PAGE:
Husband and wife Ewell and Lois Newman were integral to the creation of the American Historical Print Collectors Society and the development of its programs. Ewell L. Newman (1905-1992) cofounded AHPCS in 1975. From then on, Ewell was actively involved in fostering his dream of “a nation-wide fellowship of American historical print collectors.” He was a longtime AHPCS board member and served as the inaugural editor of both the AHPCS News Letter and Imprint. After Ewell’s death, Lois Newman (1907-2009), herself a founding member, continued to support the work of the Society, particularly through her funding of the Ewell L. Newman Book Award and significant contributions to the AHPCS endowment.
Remembering Ewell L. Newman
By Henry A. Boorse
Ewell L. Newman, co-founder of our society and vigorously influential in guiding its growth and development, died on July 19th, aged 87, at his home in New Castle, Indiana.
The idea of forming a collector’s society of historical American prints was the outgrowth of Newman’s friendship with Ladd MacMillan, both of whom shared a deep interest in Currier & Ives lithographs. The idea took shape in the early 1970s when they proposed such an organization in several antiquarian journals, inviting all those interested to respond and identify their areas of interest. Eventually, over 200 replies were received but further progress was interrupted by their collaborative effort on A Guide to Collecting Currier & Ives (New York: Pyramid Books, 1975).
However, work on the publication was sufficiently advanced in the early weeks of 1975 to proceed with the delayed organizational plans. Accordingly, further publicity announced a founding meeting at Heritage Plantation in Sandwich, Massachusetts, on June 6-7. Eighty-two collectors responded to the Sandwich invitation, coming from all over the United States, from as far west as California and as far south as Alabama – truly a national representation.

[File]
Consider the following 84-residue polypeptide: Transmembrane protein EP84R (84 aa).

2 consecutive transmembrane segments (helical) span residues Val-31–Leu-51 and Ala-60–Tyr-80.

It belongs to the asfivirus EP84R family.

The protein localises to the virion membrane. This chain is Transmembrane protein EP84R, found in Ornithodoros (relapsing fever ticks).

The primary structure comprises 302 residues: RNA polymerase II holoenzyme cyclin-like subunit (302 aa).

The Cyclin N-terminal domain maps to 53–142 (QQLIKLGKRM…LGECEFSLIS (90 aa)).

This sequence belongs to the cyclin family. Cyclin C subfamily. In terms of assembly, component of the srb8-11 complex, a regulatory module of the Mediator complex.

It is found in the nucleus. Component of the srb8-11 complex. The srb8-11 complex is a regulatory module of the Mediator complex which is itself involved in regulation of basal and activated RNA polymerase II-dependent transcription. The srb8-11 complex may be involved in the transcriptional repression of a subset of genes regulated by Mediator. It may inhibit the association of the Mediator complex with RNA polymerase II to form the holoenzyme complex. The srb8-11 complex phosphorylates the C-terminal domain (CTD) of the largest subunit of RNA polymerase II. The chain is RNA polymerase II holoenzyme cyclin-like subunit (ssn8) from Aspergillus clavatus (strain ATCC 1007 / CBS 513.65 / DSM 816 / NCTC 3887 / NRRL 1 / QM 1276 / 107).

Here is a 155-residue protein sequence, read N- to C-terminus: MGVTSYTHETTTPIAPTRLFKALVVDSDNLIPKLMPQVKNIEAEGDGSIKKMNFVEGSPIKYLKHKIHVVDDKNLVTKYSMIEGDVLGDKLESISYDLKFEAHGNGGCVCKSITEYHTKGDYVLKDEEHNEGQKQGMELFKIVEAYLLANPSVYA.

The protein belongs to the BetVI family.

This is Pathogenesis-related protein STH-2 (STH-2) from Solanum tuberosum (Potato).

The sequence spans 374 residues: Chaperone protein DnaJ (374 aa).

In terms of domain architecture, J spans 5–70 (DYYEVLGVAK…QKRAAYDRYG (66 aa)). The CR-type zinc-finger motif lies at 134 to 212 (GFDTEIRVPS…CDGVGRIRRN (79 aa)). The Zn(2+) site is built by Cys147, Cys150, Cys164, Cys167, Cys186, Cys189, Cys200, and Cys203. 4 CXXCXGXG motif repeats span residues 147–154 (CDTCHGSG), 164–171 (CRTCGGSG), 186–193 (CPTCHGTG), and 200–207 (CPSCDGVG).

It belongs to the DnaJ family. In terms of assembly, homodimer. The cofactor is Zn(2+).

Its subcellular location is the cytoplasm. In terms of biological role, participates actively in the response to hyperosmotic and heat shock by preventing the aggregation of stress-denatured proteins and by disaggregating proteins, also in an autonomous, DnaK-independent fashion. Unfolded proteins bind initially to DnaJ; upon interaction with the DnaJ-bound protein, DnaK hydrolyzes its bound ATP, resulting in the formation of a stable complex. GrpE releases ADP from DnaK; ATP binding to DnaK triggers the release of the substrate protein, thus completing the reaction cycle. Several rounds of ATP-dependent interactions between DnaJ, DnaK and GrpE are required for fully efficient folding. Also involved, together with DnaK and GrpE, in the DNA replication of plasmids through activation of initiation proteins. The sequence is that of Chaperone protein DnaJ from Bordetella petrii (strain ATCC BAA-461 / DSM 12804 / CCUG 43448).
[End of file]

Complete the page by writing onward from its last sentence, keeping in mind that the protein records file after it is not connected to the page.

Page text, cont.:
Newman was elected Secretary and later, Editor of Imprint and the AHPCS Newsletter. He carried the burden of these demanding posts through our early years with relief first from the secretaryship, then from the editorship of Imprint in 1979 and from the newsletter in 1985. Assuming the wider responsibility as Editor of Publications in 1977, he served in this post for ten years. His longest service was membership on the board of directors covering a span of 12 years. Despite all these obligations, he found time for research and writing including a catalogue of books on prints and three major articles for Imprint.
Born in Knoxville, Tennessee, in 1905, he moved with his parents to Indianapolis five years later and there he received his formative education in the public school system. Music was an early interest and his proficiency in piano study led him for a time to consider a career as a concert pianist. Attendance at Butler University directed his interest to social studies and his B.A. was awarded in 1929 with a major in sociology. Perusing this bent, he was influenced by a brief acquaintance with Jane Adams at Hull House in Chicago where, for a period, he was a resident and volunteer.
Newman’s first employment in social service was with the city of Indianapolis and subsequently to 1940 with the Indiana State Employment Service. It was during this period that he met and married his life-long partner, Lois Wiggins, also a trained social worker. Together they were posted all over the state setting up new offices to handle the huge caseloads engendered by the Depression. At the end of these assignments, Newman began graduate study at the University of Chicago School of Social Administration where he received an M.A. in 1942. There followed assignments in Geneva, New York, a three-year appointment on the staff of the National Urban League in New York City, and one year in LaCrosse, Wisconsin. In 1949, he accepted a major position with the United Fund Agency as Director of the Hall Neighborhood House in Bridgeport, Connecticut.
At the Hall House, he introduced a wide range of successful innovative programs for low-income families thus greatly expanding the usefulness of the agency. For this notable contribution to community service, Newman was honored in 1960 by the award, open to both Britons and Americans, of a Canon Samuel Barnett Memorial Research Fellowship at the London School of Economics. Following a rewarding year in England, the Newmans returned to their home in Connecticut and he continued his work there until 1967 when the Mayor of Bridgeport appointed him Director of that city’s model cities program. He retired from active service in 1969 using his new leisure to follow many facets of his enduring interest in Americana. It was this pursuit, as already noted, that led to the founding of our Society.
A version of this obituary appeared in the Fall 1992 AHPCS News Letter (Vol. 17, No. 2)